Distribution of Holy Communion - row by row and stand six feet apart in line. You may remove your mask to receive Holy Communion - allow the servers to hold the Communion cloth under your chin. But please refrain from "touching the cloth" to your lips. Please understand that our Metropolis guidelines have insisted that all priests and their adult servers that help with the distribution of Holy Communion wear face masks while doing so.
Antidoron will not be offered after Holy Communion but will be available when you leave Church and will be offered in plastic zip lock baggies. As we leave the Church please follow the directions of the ushers so that we leave in an orderly fashion and still observe the six feet rule of social distancing.
Since we are asked to avoid "gatherings" of people we ask that you avoid, at least for the time being, "the temptation" to socialize as you enter or leave the Church proper and building.
We of course will continue to live stream We hope that this will unite us as we pray, will calm our souls and bring us closer to Christ. Stay well. Thoughts and prayers for all of you.
August Birthday Celebrations: Sophia Efstratiou – August 4th Ellen Hontzas – August 9th Kimberly Thompson-August 10th Dianna Psaris-August 14th Lydia Laird-August 20th Pete Zouboukos-August 22nd Lana Sturgon-August 29th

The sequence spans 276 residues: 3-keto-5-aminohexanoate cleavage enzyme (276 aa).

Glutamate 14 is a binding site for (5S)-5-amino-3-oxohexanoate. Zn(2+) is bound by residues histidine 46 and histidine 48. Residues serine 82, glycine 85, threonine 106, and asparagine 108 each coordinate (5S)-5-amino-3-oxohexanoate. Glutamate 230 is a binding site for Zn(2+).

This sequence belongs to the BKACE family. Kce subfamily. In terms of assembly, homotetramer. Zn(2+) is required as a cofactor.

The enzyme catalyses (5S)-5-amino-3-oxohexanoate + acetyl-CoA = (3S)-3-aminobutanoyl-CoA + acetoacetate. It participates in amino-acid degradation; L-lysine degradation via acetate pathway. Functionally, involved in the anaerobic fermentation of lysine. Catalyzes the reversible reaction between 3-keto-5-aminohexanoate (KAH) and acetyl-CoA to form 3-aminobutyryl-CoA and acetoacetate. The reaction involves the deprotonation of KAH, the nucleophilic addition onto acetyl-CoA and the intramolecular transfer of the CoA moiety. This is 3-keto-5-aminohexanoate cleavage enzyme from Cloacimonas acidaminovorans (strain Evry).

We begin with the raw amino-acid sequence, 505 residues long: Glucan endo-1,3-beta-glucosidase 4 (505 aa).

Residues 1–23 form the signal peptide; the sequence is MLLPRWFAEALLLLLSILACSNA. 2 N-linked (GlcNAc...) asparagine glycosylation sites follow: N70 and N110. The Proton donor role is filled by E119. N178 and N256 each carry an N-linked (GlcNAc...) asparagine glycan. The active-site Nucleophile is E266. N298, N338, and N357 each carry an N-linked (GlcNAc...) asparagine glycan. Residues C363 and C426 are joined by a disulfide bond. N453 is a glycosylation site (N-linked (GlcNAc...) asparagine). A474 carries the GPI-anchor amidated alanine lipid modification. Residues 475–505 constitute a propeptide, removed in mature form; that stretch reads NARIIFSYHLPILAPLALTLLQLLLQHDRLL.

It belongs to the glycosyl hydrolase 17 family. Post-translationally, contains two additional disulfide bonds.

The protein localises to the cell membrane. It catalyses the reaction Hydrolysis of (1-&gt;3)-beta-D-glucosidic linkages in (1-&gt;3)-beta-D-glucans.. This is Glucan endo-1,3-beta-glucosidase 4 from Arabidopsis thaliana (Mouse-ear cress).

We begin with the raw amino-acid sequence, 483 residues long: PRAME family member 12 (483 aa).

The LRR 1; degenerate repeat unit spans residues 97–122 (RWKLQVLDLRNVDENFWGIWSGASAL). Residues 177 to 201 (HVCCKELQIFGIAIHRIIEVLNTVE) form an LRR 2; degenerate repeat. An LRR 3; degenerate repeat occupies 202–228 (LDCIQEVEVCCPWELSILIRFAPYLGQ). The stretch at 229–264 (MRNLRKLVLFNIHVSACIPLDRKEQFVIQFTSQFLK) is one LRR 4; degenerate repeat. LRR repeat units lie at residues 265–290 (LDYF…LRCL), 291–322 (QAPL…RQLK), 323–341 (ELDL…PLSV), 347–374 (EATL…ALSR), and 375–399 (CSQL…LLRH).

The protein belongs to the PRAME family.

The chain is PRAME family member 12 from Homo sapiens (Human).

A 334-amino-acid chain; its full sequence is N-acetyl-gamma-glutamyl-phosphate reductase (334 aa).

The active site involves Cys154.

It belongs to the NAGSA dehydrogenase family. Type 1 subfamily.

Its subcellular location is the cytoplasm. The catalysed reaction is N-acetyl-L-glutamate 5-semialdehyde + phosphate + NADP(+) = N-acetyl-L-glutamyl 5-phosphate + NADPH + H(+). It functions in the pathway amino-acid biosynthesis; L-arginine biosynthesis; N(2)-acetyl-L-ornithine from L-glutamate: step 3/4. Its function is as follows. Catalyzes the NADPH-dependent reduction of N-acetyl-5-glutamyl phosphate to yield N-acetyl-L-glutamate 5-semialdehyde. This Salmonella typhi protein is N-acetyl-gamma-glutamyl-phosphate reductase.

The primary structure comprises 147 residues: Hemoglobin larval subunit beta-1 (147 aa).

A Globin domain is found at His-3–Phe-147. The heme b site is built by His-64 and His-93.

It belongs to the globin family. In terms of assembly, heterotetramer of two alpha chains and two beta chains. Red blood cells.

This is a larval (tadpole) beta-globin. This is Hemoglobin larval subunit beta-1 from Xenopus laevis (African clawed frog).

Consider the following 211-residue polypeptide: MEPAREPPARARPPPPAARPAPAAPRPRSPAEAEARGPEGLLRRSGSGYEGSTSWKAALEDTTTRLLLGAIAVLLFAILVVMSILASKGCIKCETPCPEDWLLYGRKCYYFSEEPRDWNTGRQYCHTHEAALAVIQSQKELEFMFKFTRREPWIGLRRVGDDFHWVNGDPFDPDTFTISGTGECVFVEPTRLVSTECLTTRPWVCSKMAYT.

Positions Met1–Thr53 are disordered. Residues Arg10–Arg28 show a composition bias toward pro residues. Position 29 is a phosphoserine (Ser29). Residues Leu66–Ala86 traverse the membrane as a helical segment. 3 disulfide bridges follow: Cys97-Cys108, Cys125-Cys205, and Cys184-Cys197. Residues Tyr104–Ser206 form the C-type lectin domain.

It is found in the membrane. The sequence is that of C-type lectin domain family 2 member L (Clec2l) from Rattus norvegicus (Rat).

September Birthday Celebrations:
Jennifer Ann Cora-September 6th, Laura Efstratiou-September 7th, Alex Christopher Broome-September 9th, Maria Burnham Wise-September 12th, Dos Thompson-September 12th, Katherine Efstratiou-September 20th, Costa Glennis-September 21st, Despina Mangafakis-September 22nd, Dorothy Pavlou-September 26th, George Provias-September 29th, Kari Grillis East-September 29th
Our Holy Trinity-St. John the Theologian Prayer List:
"Remember Lord, those whom each of us calls prayerfully to mind" Chuck Odom, Nicholas & Dianna Psaris, William Abihider, John Botes, Christ Castanis, George V. Pinchuk, Chris Grillis, Lambryne Angelo, Callie McDole, Malissa and Pat Zouboukos have asked that we pray for their friend Bill Hardin and the friend and neighbor Bill Spence, Paula Fowler, Victoria Lepsa (Cristina Nica's mother in Romania), Tatianna Koufopoulos Quick of Phoenix Arizona, Please keep Costa Glennis's daughter Wanda Parker in your prayers, Miles "Alex" Graham has asked us to pray for his friend Alena Nasianceno, Maria Costas. Please remember to pray for our Doctors, Nurses, and all those on the fronlines during these times and for all those who may be suffering or in hardships from this pandemic.